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Russula ventricosipes

[ Basidiomycetes > Russulales > Russulaceae > Russula . . . ]

by Michael Kuo

Russula ventricosipes is probably the most distinctive member of the foetid russulas group. Its habitat alone makes it easy to identify; it grows in sand dunes along the Great Lakes and the East Coast, usually near pines. Additionally, it has a thick, sturdy stem that is flushed with red, at least towards the base--and it has the maraschino cherry odor that typifies the foetid russulas, along with an acrid taste.

Though it is large and beautiful, Russula ventricosipes is likely to be overlooked, since it is frequently buried neck-deep in the sand, visible only as a "mushrump." However, it is well worth your time to turn this mushroom over; while the colors of the cap surface are likely to fade in the direct sunlight, its gorgeous stem is a pleasant surprise.


Ecology: Presumably mycorrhizal, since it is a Russula--but its odd habitat does raise questions. Growing alone or gregariously in sand dunes; usually with pine trees in the vicinity; along the Great Lakes and the East Coast; summer and fall.

Cap: 4.5-13 cm; convex with a tucked-under margin when young, becoming broadly convex to flat with a shallow depression; slimy when wet and fresh (with sand "glued" to the surface), but soon dry; covered with a felty, pinkish to orangish layer when young, but soon becoming smooth overall, or remaining felty along the margin; yellowish brown, sometimes with orangish shades; the margin lined at maturity; the skin peeling away easily from the margin, sometimes beyond halfway to the center.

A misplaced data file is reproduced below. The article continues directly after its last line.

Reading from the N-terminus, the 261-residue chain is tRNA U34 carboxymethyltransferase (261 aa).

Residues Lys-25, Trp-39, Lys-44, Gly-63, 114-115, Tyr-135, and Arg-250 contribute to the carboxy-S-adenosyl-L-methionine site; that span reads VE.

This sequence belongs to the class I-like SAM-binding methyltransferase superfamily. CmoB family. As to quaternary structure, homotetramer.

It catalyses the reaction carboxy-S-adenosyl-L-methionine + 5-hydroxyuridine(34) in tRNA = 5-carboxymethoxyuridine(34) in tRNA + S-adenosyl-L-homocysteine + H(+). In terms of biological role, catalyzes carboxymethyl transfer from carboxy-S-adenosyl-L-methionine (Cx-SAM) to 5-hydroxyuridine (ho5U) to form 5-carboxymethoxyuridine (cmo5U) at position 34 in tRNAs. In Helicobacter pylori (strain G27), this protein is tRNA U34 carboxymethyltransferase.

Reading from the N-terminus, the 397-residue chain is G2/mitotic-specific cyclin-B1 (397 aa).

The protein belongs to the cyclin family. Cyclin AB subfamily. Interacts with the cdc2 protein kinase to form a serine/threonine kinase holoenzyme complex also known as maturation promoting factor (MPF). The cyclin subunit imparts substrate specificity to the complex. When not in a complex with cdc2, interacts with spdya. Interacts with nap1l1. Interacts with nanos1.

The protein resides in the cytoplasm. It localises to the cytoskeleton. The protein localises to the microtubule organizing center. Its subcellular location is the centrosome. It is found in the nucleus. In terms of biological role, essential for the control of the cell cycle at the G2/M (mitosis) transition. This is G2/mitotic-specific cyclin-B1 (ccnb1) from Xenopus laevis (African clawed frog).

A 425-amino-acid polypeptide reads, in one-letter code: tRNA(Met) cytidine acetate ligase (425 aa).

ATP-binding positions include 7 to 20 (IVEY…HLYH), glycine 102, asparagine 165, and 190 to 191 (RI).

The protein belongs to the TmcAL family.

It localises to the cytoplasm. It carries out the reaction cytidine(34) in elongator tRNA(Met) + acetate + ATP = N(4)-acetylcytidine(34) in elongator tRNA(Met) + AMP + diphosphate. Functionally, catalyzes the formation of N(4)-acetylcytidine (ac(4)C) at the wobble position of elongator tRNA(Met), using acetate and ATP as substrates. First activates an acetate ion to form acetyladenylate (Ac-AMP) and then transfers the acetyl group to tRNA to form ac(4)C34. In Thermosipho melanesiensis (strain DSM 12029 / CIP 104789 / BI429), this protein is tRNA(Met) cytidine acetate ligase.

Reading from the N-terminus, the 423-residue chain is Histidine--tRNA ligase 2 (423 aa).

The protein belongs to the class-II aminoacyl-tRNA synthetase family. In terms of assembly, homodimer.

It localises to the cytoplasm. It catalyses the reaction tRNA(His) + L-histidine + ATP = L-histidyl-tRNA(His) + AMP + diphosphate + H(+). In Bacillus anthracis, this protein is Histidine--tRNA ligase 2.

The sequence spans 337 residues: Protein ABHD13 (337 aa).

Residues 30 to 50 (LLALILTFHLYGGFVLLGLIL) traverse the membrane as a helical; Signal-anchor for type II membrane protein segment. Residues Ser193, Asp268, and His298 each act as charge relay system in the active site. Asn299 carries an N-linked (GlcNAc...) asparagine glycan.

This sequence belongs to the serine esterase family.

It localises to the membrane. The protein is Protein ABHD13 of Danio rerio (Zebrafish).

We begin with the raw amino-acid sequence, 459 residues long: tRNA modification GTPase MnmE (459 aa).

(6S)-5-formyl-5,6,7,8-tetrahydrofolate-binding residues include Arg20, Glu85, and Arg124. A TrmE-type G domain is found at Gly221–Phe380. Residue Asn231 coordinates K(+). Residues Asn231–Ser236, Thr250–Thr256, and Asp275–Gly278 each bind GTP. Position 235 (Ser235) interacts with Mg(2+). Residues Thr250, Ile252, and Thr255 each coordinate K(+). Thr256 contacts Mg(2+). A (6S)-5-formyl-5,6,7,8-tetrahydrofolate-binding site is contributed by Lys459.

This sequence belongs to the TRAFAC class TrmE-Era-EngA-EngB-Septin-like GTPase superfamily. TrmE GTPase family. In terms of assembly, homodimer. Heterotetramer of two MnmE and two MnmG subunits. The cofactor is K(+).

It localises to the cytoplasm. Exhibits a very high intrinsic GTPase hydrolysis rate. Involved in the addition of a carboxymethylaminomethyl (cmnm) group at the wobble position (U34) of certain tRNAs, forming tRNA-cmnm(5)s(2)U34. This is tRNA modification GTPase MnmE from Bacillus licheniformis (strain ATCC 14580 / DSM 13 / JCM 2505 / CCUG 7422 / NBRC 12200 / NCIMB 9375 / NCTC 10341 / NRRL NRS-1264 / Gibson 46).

Gills: Attached or pulling away from the stem; close; sometimes forked near the stem; yellowish white, developing orangish or reddish edges; often spotting or discoloring yellowish brown to brownish.

Stem: 2-10 cm long; 1.5-5 cm thick; often swollen in the middle; stuffed and thick; sometimes slightly wrinkled lengthwise; white underneath a layer of reddish to brownish red scurf that begins at the base and may extend nearly to the apex.

Flesh: Whitish; becoming slowly pale yellowish on exposure or with age.

Odor and Taste: Odor weakly to moderately reminiscent of maraschino cherries, almonds, or benzaldehyde; taste acrid.

Chemical Reactions: KOH on cap surface negative.

Spore Print: Creamy.

Microscopic Features: Spores 7-10 x 4.5-6 µ; broadly elliptical to lacrymoid; with very tiny warts projecting less than .5 µ (appearing nearly smooth even with oil immersion); connecting lines rare and scattered. Pileipellis an interwoven cutis/trichoderm; clearly defined pileocystidia absent, but some hyphal tips cystidioid, with granular, sulphovanillin-positive contents.

REFERENCES: Peck, 1902. (Burlingham, 1915; Shaffer, 1972; McKnight & McKnight, 1987; Kibby & Fatto, 1990; Barron, 1999.) Herb. Kuo 09120412.

This site contains no information about the edibility or toxicity of mushrooms.


Russula ventricosipes

Russula ventricosipes

Russula ventricosipes

Russula ventricosipes

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Cite this page as:

Kuo, M. (2005, January). Russula ventricosipes. Retrieved from the MushroomExpert.Com Web site: